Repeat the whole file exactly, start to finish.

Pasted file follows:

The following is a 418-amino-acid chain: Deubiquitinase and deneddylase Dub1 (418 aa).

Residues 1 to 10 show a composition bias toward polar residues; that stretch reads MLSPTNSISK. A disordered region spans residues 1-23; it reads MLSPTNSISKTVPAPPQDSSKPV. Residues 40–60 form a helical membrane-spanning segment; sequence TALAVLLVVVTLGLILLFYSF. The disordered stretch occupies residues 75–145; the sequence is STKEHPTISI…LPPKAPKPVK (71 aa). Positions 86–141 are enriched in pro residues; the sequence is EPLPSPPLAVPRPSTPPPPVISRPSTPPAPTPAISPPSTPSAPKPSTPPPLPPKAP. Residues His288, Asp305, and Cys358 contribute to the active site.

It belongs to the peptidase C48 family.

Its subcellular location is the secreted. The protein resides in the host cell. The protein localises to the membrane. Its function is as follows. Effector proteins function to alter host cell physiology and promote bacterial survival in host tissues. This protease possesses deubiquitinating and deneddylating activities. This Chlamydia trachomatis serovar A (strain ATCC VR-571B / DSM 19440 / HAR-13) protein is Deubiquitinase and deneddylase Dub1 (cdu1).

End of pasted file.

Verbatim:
The following is a 418-amino-acid chain: Deubiquitinase and deneddylase Dub1 (418 aa).

Residues 1 to 10 show a composition bias toward polar residues; that stretch reads MLSPTNSISK. A disordered region spans residues 1-23; it reads MLSPTNSISKTVPAPPQDSSKPV. Residues 40–60 form a helical membrane-spanning segment; sequence TALAVLLVVVTLGLILLFYSF. The disordered stretch occupies residues 75–145; the sequence is STKEHPTISI…LPPKAPKPVK (71 aa). Positions 86–141 are enriched in pro residues; the sequence is EPLPSPPLAVPRPSTPPPPVISRPSTPPAPTPAISPPSTPSAPKPSTPPPLPPKAP. Residues His288, Asp305, and Cys358 contribute to the active site.

It belongs to the peptidase C48 family.

Its subcellular location is the secreted. The protein resides in the host cell. The protein localises to the membrane. Its function is as follows. Effector proteins function to alter host cell physiology and promote bacterial survival in host tissues. This protease possesses deubiquitinating and deneddylating activities. This Chlamydia trachomatis serovar A (strain ATCC VR-571B / DSM 19440 / HAR-13) protein is Deubiquitinase and deneddylase Dub1 (cdu1).